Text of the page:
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Roelof T. Bruintjes, Terry L. Clark, and William D. Hall

Abstract

A three-dimensional, time-dependent, nested-grid model is used to calculate the targeting of tracer or Seeding material over complex terrain in northern Arizona. Good agreement with measurements of SF6 tracer is reported in three case studies. Released in upwind valleys, the tracer movement and dispersion are strongly influenced by both valley flow and gravity waves excited by the mountains, as well as by changes in the synoptic flow, which can change substantially even during a single storm. The interaction between the airflow and the topography seem to be the dominant factor determining the dispersion and transport of tracer material.

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Charles A. Knight, L. Jay Miller, and William D. Hall

Abstract

The development of convective cells within anvil precipitation, in a region of moderate convective activity that might be called a small mesoscale convective system, is described and discussed. The presence of precipitation-sized hydrometeors in the air as the convection develops makes early stages visible to radar that might not otherwise be seen. Two kinds of convective initiation are illustrated. In one, a vigorous cell is initiated over an outflow boundary, but within light precipitation. In the other, the initiation is evidently by an instability created by the melting layer, perhaps by a mechanism first discussed by Findeisen. In this latter type, the new convective elements are not severe but they generate supercooled cloud within the anvil, extend entirely through the anvil to altitudes above 12 km MSL, and produce graupel showers with rain at the ground exceeding 50 dBZ. The instability itself may be generated in large part by moistening and cooling the sounding by the falling precipitation.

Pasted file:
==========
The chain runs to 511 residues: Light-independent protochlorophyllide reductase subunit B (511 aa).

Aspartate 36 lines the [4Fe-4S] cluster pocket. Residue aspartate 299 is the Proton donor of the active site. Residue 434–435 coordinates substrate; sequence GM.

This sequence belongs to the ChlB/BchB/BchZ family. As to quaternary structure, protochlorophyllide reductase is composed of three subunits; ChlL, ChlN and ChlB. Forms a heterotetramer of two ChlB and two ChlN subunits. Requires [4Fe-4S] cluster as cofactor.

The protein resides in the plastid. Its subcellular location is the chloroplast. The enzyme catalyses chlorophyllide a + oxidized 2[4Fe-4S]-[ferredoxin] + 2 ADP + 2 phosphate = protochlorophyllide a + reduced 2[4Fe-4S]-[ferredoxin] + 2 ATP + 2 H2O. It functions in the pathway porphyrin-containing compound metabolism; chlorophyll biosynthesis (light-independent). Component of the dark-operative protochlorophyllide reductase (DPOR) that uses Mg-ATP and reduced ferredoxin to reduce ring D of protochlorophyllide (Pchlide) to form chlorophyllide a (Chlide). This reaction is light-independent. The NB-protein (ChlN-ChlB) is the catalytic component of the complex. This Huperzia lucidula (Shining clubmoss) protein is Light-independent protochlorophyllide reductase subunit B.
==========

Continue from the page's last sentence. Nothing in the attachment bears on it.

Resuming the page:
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Roelof T. Bruintjes, Terry L. Clark, and William D. Hall

Abstract

A case study showing comparisons between observations and numerical simulations of the passage of a winter storm over complex terrain is presented. The interactions between the mesoscale and cloud environments and the microphysical and dynamical processes are addressed using both observations and numerical simulations.